The lasting consequence of Macaulayism has been such that for the most part Indians can no longer access their historic literature, so they are forced to view and understand themselves via the lens given to them by their colonizers. An ‘educated’ Pakistani or Indian today could probably quote Shakespeare (d. 1616), but not Amir Khusrau (d. 1325) or ‘Abd al-Qadir Bedil (d. 1720). By divorcing the Indian people (and other colonized peoples) from their own literature, they have been forced to enter into a perpetual inferiority complex, where they are made to look outside themselves for inspiration; for science and technology one must look towards the west, for Islam one must look towards the Arabs or the Iranians (depending on sect). One has no need to look at others, instead they should dive into their own selves in order to unlock their God-given potential. Understanding this predicament Malcolm X stated:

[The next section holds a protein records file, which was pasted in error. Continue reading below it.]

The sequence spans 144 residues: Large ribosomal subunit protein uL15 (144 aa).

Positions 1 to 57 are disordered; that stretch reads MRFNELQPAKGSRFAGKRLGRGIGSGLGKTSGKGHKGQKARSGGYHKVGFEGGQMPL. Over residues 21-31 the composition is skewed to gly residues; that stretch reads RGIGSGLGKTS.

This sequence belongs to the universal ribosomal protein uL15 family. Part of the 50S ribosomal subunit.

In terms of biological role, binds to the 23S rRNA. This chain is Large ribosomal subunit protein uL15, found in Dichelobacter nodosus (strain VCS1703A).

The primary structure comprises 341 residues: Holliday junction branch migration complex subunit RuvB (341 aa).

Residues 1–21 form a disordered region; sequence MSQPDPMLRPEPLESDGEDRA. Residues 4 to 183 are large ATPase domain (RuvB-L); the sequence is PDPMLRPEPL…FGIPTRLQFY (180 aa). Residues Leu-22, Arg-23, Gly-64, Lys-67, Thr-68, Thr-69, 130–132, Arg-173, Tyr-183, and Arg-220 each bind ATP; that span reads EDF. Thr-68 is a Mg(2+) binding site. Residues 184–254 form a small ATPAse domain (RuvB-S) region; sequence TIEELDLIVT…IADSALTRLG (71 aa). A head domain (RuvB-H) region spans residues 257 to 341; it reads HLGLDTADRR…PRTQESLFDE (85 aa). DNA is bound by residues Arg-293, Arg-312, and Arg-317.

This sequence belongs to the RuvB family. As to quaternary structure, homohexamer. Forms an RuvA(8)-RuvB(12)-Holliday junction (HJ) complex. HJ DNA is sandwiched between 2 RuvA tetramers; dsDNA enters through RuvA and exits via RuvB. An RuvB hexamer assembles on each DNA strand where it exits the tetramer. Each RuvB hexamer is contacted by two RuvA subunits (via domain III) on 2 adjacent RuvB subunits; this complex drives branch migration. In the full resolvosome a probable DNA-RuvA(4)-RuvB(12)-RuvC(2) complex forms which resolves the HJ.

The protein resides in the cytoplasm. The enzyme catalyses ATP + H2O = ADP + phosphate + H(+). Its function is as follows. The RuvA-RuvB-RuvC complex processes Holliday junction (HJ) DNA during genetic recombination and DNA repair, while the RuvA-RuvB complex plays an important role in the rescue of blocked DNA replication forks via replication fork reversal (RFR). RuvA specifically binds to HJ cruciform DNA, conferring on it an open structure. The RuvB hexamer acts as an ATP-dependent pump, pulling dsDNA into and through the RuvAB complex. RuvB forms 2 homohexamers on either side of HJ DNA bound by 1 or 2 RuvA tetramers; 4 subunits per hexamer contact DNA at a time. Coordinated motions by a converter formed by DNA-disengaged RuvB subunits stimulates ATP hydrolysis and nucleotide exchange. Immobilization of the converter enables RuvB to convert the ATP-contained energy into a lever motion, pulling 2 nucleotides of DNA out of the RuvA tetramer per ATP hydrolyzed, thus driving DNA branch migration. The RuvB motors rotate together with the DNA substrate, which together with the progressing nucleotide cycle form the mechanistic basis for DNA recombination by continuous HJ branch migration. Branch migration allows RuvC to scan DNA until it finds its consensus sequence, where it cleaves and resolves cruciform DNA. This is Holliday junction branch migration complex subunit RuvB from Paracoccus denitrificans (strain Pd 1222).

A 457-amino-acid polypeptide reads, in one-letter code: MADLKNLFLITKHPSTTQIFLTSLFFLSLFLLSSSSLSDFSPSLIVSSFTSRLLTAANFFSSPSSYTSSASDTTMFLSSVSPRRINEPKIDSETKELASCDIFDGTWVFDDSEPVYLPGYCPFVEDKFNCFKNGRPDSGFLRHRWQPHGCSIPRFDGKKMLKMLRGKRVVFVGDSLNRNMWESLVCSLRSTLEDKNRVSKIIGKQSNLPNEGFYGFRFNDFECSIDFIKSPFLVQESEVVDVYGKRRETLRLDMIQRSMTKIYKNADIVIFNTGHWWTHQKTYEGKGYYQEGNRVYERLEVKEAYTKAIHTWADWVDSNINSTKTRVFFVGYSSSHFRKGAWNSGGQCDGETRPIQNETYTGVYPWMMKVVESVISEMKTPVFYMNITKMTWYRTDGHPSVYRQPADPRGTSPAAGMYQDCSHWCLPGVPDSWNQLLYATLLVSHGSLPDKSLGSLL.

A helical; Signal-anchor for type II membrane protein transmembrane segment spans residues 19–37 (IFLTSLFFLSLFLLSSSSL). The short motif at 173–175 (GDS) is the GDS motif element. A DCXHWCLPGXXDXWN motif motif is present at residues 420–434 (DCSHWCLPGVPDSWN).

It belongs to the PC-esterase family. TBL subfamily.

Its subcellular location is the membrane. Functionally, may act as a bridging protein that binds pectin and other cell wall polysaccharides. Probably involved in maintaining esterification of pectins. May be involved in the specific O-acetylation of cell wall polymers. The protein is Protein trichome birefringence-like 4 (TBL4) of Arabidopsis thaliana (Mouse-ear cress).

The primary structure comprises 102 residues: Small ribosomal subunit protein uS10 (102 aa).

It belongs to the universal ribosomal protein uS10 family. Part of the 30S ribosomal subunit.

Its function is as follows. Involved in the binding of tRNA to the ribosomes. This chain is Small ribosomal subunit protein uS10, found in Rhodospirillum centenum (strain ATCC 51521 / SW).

“In the ghettos the white man has built for us, he has forced us not to aspire to greater things, but to view everyday living as survival.”
Colonized Indian and African youth will not find inspiration in the stories of far away white men who accomplished so little; they instead arise reading the stories of their saintly progenitors, whose accomplishments in unveiling the secrets of this earth and the cosmos, serves as the foundation of modern science and mathematics. European colonizers rid generations of colonized peoples of their linkages with their glorious past, thus setting them up for a life of mediocrity and impotence. Knowing that the histories of the Indian people were written in Persian and Sanskrit, the British denied the Indian people from the ability to read, let alone, understand these languages.
“A race of people is like an individual man; until it uses its own talent, takes pride in its own history, expresses its own culture, affirms its own selfhood, it can never fulfill itself.”
“History is a people’s memory, and without a memory, man is demoted to the lower animals” – Malcolm X
The British East India Company, as a killing machine, perfected the art of physical violence and domination, yet it was their epistemological violence unleashed on their colonial subjects that has had the most lasting of effects. One should wonder how the British arrived to one of the wealthiest regions of the world, yet left it as one of the poorest? Alongside with their pillaging of India, they subjected the great African nations to similar feats of savagery.